Pentagon messes up Ukrainian flag
The top brass of the US military announced fresh aid packages for Ukraine, under the flag of a country that doesn’t exist
As US Defense Secretary Lloyd Austin and Joint Chiefs of Staff Chairman General Mark Milley met on Monday with allies to drum up new weapons shipments to Kiev, they sat in front of four upside down Ukrainian flags. The snafu wasn’t the first time that top-level politicians in Washington have gotten confused about the country they’re bankrolling.
Austin and Milley hosted a virtual meeting of the Ukraine Defense Contact Group, a panel of 47 states willing to supply Kiev with arms and other military aid. As Austin described American efforts to secure “critically needed artillery systems and ammunition, coastal defense systems, tanks and other armored vehicles” for Kiev, observers soon noticed that something was amiss.
Behind Austin and Milley, four Ukrainian flags had been hung upside down, with yellow on top instead of blue.
Presumably the work of a Pentagon staffer, the gaffe was not the first time that supporters of Ukraine have bungled the display of its distinctive flag. Back in March, the AFL-CIO – America's largest labor union – tweeted out a picture of its executive council holding upside down Ukrainian flag posters that read “Stand with Ukraine.” After some mockery online, the union reposted the image with the flags digitally altered to face the right way, before deleting it entirely when Twitter users commented on the poor photoshopping job.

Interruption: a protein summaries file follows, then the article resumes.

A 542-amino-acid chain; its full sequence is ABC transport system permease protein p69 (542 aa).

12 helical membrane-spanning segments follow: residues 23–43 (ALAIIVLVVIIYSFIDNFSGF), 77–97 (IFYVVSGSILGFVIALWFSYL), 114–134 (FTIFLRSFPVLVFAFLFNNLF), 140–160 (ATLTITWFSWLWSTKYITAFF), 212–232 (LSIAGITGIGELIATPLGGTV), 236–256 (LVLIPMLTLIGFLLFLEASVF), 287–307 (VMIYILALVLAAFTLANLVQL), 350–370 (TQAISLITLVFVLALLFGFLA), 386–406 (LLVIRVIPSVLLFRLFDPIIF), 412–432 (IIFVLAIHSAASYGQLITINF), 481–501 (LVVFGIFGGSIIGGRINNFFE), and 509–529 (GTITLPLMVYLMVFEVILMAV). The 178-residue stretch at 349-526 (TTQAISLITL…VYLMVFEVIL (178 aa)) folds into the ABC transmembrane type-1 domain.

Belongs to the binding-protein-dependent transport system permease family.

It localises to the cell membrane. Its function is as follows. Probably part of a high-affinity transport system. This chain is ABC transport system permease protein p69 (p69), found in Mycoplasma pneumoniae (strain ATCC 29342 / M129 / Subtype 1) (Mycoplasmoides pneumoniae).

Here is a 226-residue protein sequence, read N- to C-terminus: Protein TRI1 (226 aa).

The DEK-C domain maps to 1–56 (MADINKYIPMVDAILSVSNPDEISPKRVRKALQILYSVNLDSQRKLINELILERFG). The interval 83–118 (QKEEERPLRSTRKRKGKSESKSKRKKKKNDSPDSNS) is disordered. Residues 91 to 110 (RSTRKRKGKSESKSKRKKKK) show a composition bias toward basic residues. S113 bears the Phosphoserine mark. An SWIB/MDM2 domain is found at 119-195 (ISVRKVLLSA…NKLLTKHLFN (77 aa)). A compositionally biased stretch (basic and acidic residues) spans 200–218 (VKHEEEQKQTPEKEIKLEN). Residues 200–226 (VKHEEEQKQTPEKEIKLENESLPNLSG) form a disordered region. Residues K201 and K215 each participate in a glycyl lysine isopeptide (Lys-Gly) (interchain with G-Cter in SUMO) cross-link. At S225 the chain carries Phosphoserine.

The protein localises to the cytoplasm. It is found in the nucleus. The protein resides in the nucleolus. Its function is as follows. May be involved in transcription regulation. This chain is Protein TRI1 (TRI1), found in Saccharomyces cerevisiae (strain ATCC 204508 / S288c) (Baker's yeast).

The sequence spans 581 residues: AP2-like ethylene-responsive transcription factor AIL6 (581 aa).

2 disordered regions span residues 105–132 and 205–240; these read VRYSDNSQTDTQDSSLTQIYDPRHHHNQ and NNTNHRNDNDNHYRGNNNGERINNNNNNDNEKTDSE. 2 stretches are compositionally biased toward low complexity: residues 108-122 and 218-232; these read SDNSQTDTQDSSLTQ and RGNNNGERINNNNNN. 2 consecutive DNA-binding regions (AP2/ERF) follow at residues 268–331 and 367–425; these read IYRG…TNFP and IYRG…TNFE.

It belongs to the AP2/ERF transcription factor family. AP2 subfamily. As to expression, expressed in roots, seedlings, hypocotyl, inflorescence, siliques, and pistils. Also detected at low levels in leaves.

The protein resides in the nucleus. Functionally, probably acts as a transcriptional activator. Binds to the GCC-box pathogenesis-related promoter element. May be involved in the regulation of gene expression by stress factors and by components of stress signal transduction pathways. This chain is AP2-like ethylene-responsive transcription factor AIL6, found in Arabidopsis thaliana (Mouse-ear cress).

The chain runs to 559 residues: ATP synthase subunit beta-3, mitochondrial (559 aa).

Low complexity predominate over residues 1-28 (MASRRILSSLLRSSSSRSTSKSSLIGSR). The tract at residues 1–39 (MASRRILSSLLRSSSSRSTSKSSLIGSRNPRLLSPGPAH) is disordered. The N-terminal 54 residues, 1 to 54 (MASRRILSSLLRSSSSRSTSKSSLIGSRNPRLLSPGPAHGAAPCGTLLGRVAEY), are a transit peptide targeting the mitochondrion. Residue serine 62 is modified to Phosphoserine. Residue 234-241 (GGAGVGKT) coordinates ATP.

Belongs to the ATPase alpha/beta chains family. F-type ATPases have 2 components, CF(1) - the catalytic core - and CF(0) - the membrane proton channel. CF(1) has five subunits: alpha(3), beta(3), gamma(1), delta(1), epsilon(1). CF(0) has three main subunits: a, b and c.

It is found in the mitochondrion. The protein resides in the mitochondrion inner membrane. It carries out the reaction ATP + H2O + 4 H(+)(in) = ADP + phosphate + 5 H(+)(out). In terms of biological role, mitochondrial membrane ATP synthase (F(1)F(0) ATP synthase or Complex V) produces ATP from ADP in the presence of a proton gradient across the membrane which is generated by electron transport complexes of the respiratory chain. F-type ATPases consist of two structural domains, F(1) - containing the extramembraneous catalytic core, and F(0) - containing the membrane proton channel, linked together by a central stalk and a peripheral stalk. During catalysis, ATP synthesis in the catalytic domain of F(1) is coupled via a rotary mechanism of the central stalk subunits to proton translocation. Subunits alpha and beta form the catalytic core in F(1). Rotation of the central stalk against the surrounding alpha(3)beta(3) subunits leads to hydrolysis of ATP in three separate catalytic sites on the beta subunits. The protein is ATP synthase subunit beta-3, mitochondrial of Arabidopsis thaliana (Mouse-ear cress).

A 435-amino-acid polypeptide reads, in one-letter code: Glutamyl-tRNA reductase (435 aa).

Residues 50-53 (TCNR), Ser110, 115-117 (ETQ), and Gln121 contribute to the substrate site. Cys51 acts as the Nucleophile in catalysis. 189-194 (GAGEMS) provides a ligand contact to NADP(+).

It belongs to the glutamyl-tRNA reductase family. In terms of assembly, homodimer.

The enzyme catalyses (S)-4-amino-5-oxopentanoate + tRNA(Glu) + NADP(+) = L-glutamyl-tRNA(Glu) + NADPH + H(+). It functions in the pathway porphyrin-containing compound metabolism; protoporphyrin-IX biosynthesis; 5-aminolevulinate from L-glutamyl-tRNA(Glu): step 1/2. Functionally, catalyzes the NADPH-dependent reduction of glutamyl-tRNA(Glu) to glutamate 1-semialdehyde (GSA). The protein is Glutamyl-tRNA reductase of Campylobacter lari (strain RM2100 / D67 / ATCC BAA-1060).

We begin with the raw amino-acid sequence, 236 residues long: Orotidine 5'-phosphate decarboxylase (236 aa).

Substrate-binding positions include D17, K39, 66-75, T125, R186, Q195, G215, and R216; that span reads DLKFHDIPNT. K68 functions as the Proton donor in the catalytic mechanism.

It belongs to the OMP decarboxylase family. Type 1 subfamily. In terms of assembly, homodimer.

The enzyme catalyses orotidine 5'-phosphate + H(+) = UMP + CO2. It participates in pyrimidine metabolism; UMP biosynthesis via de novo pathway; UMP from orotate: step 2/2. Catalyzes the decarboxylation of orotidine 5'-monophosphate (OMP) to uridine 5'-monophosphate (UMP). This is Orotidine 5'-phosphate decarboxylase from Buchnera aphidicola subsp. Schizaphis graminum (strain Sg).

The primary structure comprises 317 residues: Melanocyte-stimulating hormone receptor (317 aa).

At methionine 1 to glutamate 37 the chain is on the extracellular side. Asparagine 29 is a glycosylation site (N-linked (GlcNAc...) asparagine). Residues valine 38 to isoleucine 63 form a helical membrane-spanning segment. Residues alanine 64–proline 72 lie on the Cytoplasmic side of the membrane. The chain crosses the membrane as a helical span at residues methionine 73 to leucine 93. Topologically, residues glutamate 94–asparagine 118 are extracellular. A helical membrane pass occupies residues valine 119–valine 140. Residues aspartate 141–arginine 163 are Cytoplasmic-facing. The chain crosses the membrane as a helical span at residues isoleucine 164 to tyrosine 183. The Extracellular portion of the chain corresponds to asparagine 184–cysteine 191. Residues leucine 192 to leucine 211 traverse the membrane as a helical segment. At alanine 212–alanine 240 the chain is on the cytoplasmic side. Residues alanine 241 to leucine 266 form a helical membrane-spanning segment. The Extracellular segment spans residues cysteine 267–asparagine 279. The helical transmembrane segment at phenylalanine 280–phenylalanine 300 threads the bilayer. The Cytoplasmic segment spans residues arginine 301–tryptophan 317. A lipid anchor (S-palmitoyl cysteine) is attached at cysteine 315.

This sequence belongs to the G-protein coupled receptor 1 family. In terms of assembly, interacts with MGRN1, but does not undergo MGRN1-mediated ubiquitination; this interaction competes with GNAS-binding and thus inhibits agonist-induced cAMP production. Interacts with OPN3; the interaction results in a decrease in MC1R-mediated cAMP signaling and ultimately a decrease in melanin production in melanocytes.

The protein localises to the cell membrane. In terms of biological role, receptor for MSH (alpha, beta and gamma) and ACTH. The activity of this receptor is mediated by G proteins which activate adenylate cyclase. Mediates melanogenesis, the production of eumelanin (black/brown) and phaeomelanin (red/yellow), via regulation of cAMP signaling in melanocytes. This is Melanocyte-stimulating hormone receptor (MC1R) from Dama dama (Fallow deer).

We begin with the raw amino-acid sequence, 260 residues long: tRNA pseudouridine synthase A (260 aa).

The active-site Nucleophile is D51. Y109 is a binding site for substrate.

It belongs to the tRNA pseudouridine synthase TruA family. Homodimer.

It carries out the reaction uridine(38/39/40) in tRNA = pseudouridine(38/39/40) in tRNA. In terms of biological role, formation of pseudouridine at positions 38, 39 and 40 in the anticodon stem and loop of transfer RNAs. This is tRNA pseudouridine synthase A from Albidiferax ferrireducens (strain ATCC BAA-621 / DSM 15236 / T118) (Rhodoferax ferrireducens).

Past and present US leaders have also confused Ukraine with other countries entirely. In a speech in March condemning Russia’s offensive on Ukraine, President Joe Biden declared that Russian President Vladmir Putin “may circle Kiev with tanks, but he’ll never gain the hearts and souls of the Iranian people.”
More recently, former President George W. Bush condemned “the wholly unjustified and brutal invasion of Iraq – I mean of Ukraine,” a slip-up that referenced his own invasion of Iraq in 2003.
Following Monday’s meeting, Austin announced that Denmark would provide anti-ship missiles to Ukraine, Czechia would send attack helicopters, and Italy, Greece, Norway, and Poland would donate artillery systems and ammunition. The US has provided nearly $4 billion in military aid to Ukraine since February, and is set to spend another $40 billion on military and economic assistance for Kiev – more than six times Ukraine’s annual defense budget.
The Kremlin has accused the US and its allies of waging a “war by proxy” against Russia by means of these weapons shipments, as well as by training and sharing intelligence with Ukrainian forces.